Hydrocarbon exploration in the Arctic environment will very much depend onour ability to continuously track ice floes and forecast ice events that maygenerate dangerous loads on exploration and production infrastructure. Wepresent a first-of-its-kind computational framework which is centered aroundnear-real-time satellite imagery and incorporates real-time metocean data,providing automated analysis of such hazards in regions where moving ice ispresent. Our automated framework carries out several ongoing operations: icedetection and classification from satellite images, floe tracking from oneimage to the next, forecasting of floe trajectories beyond the observed tracks,and estimation of an uncertainty cone around the trajectory forecast. Weutilized the IBM InfoSphere™ Streams real-time analytics platform to deploy oursoftware, which made it possible for us to concentrate exclusively onprototyping algorithms, taking for granted the streaming infrastructure neededfor real-time data ingestion and flow between operators. Given our experiencedeveloping this prototype we conclude that a production-worthy, automatedtracking and forecasting capability is computationally feasible and within ourreach.
Crespo, Freddy E. (University of Oklahoma) | Ahmed, Ramadan Mohammed (University of Oklahoma) | Saasen, Arild (Det norske oljeselskap ASA) | Enfis, Majed (University of Oklahoma) | Amani, Mahmood (Texas A&M University at Qatar)
Surge and swab pressures have been known to cause formation fracture, lost circulation, and well-control problems. Accurate prediction of these pressures is crucially important in estimating the maximum tripping speeds to keep the wellbore pressure within specified limits of the pore and fracture pressures. It also plays a major role in running casings, particularly with narrow annular clearances. Existing surge/swab models are based on Bingham plastic (BP) and power-law (PL) fluid rheology models. However, in most cases, these models cannot adequately describe the flow behavior of drilling fluids. This paper presents a new steady-state model that can account for fluid and formation compressibility and pipe elasticity. For the closed-ended pipe, the model is cast into a simplified model to predict pressure surge in a more convenient way. The steady-state laminar-flow equation is solved for narrow slot geometry to approximate the flow in a concentric annulus with inner-pipe axial movement considering yield-PL (YPL) fluid. The YPL rheology model is usually preferred because it provides a better description of the flow behavior of most drilling fluids. The analytical solution yields accurate predictions, though not in convenient forms. Thus, a numerical scheme has been developed to obtain the solutions. After conducting an extensive parametric study, regression techniques were applied primarily to develop a simplified model (i.e., dimensionless correlation). The performance of the correlation has been tested by use of field and laboratory measurements. Comparisons of the model predictions with the measurements showed a satisfactory agreement. In most cases, the model makes better predictions in terms of closeness to the measurements because of the application of a more realistic rheology model. The correlation and model are useful for slimhole, deepwater, and extended-reach drilling applications.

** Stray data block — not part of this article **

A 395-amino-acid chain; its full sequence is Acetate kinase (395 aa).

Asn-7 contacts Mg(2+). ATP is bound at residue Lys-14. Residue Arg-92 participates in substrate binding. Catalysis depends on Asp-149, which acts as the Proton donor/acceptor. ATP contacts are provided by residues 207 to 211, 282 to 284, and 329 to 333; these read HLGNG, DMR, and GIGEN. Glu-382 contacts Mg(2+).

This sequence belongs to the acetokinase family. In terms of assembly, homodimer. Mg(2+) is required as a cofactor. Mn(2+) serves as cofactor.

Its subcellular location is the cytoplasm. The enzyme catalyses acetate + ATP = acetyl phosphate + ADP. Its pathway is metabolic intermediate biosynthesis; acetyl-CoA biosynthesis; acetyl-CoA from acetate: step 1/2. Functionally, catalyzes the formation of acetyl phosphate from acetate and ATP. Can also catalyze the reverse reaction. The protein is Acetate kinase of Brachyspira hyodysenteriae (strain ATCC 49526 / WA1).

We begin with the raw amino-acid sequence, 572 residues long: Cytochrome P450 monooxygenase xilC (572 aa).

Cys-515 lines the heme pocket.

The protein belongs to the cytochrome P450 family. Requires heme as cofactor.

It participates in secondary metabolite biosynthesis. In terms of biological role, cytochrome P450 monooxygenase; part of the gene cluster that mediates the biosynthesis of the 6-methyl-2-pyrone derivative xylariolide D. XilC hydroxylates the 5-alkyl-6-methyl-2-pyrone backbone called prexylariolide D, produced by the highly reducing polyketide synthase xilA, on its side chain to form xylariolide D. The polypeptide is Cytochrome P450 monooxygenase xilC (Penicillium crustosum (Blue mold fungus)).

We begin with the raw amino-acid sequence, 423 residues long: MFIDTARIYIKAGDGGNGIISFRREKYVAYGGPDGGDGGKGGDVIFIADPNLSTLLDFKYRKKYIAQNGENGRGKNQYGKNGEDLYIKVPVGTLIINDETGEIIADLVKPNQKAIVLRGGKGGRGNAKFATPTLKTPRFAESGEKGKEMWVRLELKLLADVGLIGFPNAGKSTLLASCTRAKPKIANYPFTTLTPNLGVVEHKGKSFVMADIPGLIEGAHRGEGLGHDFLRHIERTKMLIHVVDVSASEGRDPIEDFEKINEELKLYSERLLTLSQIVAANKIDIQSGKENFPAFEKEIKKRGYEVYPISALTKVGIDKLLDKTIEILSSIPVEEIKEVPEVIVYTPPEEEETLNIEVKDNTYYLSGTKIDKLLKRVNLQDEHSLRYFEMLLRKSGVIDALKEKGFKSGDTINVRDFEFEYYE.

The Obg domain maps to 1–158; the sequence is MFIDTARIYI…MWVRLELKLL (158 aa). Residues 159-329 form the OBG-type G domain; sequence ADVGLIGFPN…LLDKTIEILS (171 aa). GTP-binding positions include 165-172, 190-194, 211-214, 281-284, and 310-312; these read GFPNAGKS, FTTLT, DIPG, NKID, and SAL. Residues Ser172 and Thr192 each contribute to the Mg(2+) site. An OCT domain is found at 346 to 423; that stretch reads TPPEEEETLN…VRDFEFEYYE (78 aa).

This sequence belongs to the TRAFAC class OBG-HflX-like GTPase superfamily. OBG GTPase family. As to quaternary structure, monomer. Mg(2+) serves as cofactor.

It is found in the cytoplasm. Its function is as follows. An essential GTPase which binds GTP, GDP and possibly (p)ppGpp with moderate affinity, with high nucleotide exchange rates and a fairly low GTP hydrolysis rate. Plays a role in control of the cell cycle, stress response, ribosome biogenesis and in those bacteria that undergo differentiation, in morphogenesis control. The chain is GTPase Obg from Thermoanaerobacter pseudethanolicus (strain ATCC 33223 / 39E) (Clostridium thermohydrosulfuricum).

Efficient and robust phase equilibrium computation has become a prerequisite for successful large-scale compositional reservoir simulation. When knowledge of the number of phases is not available, the ideal strategy for phase-split calculation is the use of stability testing. Stability testing not only establishes whether a given state is stable, but also provides good initial guess for phase-split calculation. In this research, we present a general strategy for two- and three-phase split calculations based on reliable stability testing. Our strategy includes the introduction of systematic initialization of stability testing particularly for liquid/liquid and vapor/liquid/liquid equilibria. Powerful features of the strategy are extensively tested by examples including calculation of complicated phase envelopes of hydrocarbon fluids mixed with CO2 in single-, two-, and three-phase regions.